A container ship banned from Australian ports for three months and due to berth in Tauranga today has reignited fears about the vulnerability of the Bay to another disaster such as the Rena.
The ban follows the Vega Auriga being detained three times in Australian ports since July last year, after being declared "unseaworthy and substandard".
And although the international law of the sea meant Maritime New Zealand could not stop the ship entering the Port of Tauranga, people associated closely with the Rena disaster believe more should be done to reduce the risks posed by such ships.
Buddy Mikaere, spokesman for Motiti Island hapu, said the arrival of Vega Auriga underlined the weakness of New Zealand's maritime laws that vessels like it could just turn up and nothing much could be done.
"The law needs more steel, so we can tell them: 'no we don't want you here'. Sitting there in the background of all this is the Rena".
Australia Maritime Safety Authority manager Allan Schwartz said the ban imposed on Wednesday was due to repeated breaches of seafarer welfare and ship maintenance.
He cited wage payment issues, inadequate living and working conditions and inadequate maintenance, resulting in the ship being detained because it was unseaworthy and substandard.
Maritime New Zealand inspectors will be waiting to board Vega Auriga, when it berths in Tauranga today at 7pm.
Spokeswoman Sophie Hazelhurst said New Zealand's inspection regime was the same as Australia's and they had the same tools if problems were found.
"Rest assured, we will be doing a very thorough inspection."
Responding to Mr Mikaere, she said Maritime New Zealand could not impose conditions on a ship before they had even inspected it.
Greens spokesman Ian McLean conceded Maritime New Zealand was in a difficult legal position, even though it sounded like the cart was being put behind the horse. "The ship has to come here before they can say 'you can't come here'. If Australia did not like it, the chances are pretty good that we won't either."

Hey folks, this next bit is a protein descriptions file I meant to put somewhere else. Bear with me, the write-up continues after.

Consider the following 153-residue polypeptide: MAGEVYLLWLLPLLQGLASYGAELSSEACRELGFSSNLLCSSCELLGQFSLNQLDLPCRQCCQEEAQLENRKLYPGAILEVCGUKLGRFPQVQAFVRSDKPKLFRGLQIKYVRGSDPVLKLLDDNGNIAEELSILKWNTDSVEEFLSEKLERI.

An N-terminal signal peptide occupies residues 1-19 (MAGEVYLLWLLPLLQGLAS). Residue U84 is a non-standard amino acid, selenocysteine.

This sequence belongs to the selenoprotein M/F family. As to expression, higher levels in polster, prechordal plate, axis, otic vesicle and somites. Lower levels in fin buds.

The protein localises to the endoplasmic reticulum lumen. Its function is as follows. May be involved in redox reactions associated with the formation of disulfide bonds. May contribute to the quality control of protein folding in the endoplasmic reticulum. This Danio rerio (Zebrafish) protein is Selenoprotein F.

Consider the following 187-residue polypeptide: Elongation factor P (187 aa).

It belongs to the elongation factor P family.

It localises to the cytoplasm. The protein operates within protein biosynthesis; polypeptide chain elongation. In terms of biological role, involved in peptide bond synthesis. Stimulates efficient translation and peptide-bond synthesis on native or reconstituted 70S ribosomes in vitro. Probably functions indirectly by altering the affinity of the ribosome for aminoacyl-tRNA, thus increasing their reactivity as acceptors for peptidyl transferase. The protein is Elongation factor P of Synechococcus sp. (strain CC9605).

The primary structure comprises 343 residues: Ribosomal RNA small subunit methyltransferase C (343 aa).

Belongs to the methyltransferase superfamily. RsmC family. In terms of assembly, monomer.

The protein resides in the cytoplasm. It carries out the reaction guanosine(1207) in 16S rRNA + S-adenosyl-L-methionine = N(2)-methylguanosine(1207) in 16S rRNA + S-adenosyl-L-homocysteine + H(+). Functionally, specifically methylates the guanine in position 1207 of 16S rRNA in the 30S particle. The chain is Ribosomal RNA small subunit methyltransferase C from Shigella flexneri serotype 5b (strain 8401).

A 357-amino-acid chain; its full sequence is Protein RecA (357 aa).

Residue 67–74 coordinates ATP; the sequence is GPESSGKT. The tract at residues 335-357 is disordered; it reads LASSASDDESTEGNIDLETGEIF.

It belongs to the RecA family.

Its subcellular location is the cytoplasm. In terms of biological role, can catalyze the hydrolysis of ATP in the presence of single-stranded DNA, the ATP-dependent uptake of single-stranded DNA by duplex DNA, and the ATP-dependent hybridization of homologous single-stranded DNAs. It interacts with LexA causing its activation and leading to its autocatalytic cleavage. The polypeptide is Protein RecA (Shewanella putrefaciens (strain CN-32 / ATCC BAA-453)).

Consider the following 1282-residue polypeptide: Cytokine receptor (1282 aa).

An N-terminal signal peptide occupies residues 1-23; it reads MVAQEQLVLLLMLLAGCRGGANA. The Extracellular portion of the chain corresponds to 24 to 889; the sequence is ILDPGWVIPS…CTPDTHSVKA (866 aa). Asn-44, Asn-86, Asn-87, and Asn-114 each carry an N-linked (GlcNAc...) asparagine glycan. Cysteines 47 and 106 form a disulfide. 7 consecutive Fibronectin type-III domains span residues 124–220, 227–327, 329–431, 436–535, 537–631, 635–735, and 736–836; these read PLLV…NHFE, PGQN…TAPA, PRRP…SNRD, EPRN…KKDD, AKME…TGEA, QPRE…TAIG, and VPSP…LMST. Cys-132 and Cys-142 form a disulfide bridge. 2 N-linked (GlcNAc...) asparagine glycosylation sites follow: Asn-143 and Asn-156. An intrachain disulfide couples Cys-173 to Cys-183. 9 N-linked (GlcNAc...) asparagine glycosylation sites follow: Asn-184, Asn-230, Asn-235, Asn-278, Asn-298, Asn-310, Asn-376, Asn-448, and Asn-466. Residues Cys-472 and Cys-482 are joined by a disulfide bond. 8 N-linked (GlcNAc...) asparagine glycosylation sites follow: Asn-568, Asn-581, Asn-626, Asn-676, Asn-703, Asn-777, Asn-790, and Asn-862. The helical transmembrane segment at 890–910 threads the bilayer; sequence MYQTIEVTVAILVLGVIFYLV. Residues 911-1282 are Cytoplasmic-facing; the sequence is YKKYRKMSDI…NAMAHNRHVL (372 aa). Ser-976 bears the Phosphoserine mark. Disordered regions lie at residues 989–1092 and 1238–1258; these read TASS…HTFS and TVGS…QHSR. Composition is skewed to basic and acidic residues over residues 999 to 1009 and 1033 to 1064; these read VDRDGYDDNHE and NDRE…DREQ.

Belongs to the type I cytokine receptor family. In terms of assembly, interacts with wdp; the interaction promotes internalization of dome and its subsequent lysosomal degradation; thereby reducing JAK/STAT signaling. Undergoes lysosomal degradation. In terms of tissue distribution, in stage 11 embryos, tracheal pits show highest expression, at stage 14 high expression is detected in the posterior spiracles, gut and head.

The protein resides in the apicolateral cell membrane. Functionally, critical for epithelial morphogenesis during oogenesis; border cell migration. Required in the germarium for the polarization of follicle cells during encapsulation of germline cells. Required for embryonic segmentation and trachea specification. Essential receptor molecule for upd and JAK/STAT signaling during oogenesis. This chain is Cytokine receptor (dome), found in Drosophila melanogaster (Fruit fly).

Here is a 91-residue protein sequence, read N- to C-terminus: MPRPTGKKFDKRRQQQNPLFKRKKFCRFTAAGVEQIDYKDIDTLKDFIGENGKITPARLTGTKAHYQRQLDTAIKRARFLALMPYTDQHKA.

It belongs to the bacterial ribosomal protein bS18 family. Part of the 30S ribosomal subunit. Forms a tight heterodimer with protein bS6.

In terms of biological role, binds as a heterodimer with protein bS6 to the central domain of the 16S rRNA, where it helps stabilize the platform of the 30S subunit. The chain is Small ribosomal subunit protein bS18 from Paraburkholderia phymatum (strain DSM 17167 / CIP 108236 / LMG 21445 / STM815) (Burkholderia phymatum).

He said the bigger picture to emerge from the Rena was the need to restructure maritime laws but nothing had changed to reduce the probability of an accident.
Dr McLean said when ships such as the Vega Auriga arrived in New Zealand it should be into a highly regulated environment designed to keep ships safer.
A summary of the "deficiencies" listed on an international shipping website showed that nine new faults were discovered when Vega Auriga berthed in Tauranga on June 18 this year.
However, the ship's fate on Australia's eastern seaboard was sealed when 21 new problems were found after it berthed in Sydney on August 21.
It was detained for two days until the three serious deficiencies had been fixed. By the time it berthed in Brisbane on August 25, all but five of the remaining 19 problems had been fixed, and it then sailed to New Zealand.
One problem that caused the ship to be detained in Sydney was a delay in paying the crew.
Tauranga Mayor Stuart Crosby said the Rena experience had shown that New Zealand needed to be more conscious about the quality of the vessels and crew conditions. It was about the age and quality of the vessels, and the treatment and capability of the crew.